Infants ingest 15 times more microplastics than adults, a recent study published in the American Chemical Society found.
Microplastics are pieces of plastic that measure less than 5 millimeters, according to the study.
Researchers collected data from six infants and 10 adults and found that the infants had much more microplastics in their feces as opposed to the adults.
Much of the reason for the vast difference in data might be because infants are exposed far more to microplastics than adults, according to the study authors.
Researchers attributed the use of plastic toys such as teethers, bottles, sippy cups and other plastic utensils as a few of the likely culprits exposing children to larger amounts of microplastics.
FILE - Baby chews on a teething ring.
"One-year-old infants are known to frequently mouth plastic products and clothing. In addition, studies have shown that infant formula prepared in PP bottles can release millions of MPs, and many processed baby foods are packaged in plastic containers that constitute another source of exposure in one-year-old infants," according to the study.
Study authors also noted that infants often chew and suck on cloths, which can be another source of microplastics exposure.
"Carpets made of PET and PP can be another source of MP exposure, as infants crawl on the carpeted surfaces frequently," according to the study.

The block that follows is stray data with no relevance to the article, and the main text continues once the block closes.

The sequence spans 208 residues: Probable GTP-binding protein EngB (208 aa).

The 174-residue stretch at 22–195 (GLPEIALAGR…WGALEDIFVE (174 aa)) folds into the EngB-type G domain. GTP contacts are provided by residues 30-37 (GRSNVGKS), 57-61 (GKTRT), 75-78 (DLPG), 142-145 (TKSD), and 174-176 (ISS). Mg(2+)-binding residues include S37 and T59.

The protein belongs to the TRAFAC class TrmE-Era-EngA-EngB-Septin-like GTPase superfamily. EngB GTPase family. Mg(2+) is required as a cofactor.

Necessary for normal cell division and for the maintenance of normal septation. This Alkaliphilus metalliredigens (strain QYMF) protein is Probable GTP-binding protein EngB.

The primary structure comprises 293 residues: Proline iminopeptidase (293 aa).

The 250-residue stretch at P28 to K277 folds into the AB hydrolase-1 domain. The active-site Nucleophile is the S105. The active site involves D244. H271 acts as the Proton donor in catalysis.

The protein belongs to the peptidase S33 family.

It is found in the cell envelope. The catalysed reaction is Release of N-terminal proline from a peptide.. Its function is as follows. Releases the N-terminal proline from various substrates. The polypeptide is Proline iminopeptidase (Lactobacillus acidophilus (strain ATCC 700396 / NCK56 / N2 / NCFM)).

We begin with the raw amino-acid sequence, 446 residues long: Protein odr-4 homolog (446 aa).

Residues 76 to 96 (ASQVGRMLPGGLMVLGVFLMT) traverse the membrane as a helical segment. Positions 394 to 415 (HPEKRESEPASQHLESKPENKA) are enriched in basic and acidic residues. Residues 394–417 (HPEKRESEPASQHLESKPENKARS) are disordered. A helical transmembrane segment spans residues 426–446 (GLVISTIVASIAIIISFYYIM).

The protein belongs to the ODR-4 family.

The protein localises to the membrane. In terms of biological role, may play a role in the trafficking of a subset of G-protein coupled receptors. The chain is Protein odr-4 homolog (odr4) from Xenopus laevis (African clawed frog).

Previous studies found exposure and consumption of microplastics "caused reduction of human lung cell viability, cell cycle arrest, activation of inflammatory genes, and promotion of cell apoptosis," according to researchers.
Exposure in pregnant mice revealed their offspring were born with metabolic disorders which is "indicative of transgenerational effects," the study continued.
Humans consume anywhere between .10-5 grams of microplastics a week, or about a full teaspoon of microplastics every week, according to the study.
The disturbing amount of plastic humans take in is not new but researchers said more studies need to be done to better understand the effects and reverse the level of microplastic consumption not just by humans, but also animals.
Microplastics have become so invasive, it’s even been discovered in the placentas of pregnant women.
In a December 2020 study, researchers found microplastics in human placentas for the first time, shedding new light on the level of human exposure to such materials and giving rise to concern about their potential to interfere with fetal development.
The study, published in the journal Environment International, found particles in the placentas of four healthy women who had normal pregnancies and births in Italy. The microplastics were detected on both the fetal and maternal sides of the placenta, as well as in the membranes that surround and protect the fetus.
In total, researchers found 12 microplastic fragments with spherical or irregular shapes. Most were 10 microns in size, meaning they were small enough to be transported in the bloodstream.
Global production of plastics has reached over 320 million tons per year, and more than 40% is used as single-use packaging — leading to a massive amount of plastic waste.
More than 8 million tons of plastic is dumped into the world’s oceans every year, according to the nonprofit Plastic Oceans International.
Previous studies have found microplastics in food, sea salt and drinking water. The implications of microplastics in the human body are not yet thoroughly understood, but scientists say these particles are considered foreign bodies, and as such, trigger immune reactions.
Kelly Hayes contributed to this report. This story was reported out of Los Angeles.